.... the FT goes all "Daily Mail". This morning's target are "Those clever investment bankers". The other pink paper has got itself uptight over securitisation from Barclays and Goldman.
"Barclays Capital has found ways of pooling risky assets on banks’ balance sheets from several clients into “smart” securitisation vehicles that can be rated by a ratings agency. Unlike discredited collateralised debt obligations, however, this is about slicing and dicing existing assets, not new lending."
So shock horror, Barclays is using some the asset securitisation schemes that have been around for years. Like the recession, this started in America, but unlike the recession this started out in the Reagan era with US commercial banks doing exactly the same thing funding pools of customer 's financial assets through off-balance sheet vehicles funded by the commercial paper market.
"Goldman Sachs is working on, in effect, a private sector equivalent to the asset insurance scheme run by the UK government."
You mean a syndicated guarantee? Now I am shocked, shocked that is that the FT pay people to write about this as if it is newsworthy.
"In both cases, this would reduce banks’ capital requirements."
Now the FT could have figurd out that if governments make capital requirements more obnersous, the economics of various arrangements will be impacted and banks will adjust their funding arangements to compensate.
To read the opinions of a wiser financial journalist, readers should turn to this month;s Vanity Fair where they will find a wonderful article by Michael Lewis on the decline and fall of AIG FP, again capturing the key elements of the story ("The Man Who Crashed the World"). I am a little surprised that Lewis has taken so long to get out this article, but it reads to another outsider, to be perfectly pausible. It is a simple story of how well run financial institutions go bad when the wrong people get int power.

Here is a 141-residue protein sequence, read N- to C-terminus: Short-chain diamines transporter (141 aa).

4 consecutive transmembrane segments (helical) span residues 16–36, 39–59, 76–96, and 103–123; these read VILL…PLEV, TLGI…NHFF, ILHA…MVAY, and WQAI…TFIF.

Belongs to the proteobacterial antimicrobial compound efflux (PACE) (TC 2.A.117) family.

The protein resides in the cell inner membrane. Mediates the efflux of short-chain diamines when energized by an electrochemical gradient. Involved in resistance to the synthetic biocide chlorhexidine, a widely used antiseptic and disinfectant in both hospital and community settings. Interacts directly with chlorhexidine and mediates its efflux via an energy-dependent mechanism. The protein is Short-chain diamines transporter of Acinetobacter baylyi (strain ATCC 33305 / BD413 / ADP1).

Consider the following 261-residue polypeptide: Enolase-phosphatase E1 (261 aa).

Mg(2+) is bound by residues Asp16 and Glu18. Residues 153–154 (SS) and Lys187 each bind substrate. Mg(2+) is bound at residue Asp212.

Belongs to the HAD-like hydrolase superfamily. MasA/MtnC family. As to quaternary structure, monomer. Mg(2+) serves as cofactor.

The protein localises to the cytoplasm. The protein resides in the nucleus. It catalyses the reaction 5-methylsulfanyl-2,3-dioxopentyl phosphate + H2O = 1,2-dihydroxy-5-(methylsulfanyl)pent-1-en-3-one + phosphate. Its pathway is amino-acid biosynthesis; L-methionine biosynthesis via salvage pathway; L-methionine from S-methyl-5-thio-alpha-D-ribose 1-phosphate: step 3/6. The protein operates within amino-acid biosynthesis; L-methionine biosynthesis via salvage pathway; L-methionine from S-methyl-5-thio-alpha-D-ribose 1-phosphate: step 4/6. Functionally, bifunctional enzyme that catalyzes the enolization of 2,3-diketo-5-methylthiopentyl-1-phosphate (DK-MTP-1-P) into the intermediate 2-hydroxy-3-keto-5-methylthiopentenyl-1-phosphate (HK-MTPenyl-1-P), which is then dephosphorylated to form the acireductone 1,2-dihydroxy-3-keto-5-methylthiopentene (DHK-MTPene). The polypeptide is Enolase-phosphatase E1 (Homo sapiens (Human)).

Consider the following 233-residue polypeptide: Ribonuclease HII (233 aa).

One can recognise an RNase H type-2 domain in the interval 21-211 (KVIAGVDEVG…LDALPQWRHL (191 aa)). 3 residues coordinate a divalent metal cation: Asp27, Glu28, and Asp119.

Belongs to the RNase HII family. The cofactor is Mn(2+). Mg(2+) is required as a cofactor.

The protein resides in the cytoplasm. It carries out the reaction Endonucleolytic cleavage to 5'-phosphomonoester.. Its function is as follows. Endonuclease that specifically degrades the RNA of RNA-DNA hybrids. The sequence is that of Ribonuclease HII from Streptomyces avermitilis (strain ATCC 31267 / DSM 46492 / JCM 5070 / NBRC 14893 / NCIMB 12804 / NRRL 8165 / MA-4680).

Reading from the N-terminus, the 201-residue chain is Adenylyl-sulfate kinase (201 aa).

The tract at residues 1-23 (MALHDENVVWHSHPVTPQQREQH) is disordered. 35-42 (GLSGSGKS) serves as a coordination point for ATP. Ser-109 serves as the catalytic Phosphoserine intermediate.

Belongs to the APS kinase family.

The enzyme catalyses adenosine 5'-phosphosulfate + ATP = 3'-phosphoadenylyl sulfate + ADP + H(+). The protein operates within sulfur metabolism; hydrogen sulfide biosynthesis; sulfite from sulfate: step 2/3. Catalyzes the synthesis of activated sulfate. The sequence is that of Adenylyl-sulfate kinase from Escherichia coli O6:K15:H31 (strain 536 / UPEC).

I knew AIG FP well in the early 90's when they made the market in long dated swaps. At the time I had a need for long dated cross-currency swaps, and they led the market. Not only did they give the best pricing, they also made the most money, but they soon had competition from the likes of Swiss Re, Gen Re and one or two Japanese institutions. Their problems started when Joe Cassano moved from being head of operations to running the division.
What was previously a geek-led company with a culture of discussion, became a money machine driven by an autocrat, but ultimately failed because while the ungeeky Cassano did not appreciate the risks that wee building, he did understand the massive profit share and pushed AIG's executives to book deals. It might be said that one of the most intelligent houses in the City became the AAA-rated stuffee of choice but of course the level-headed guys at Goldman would never be so rash as to say that.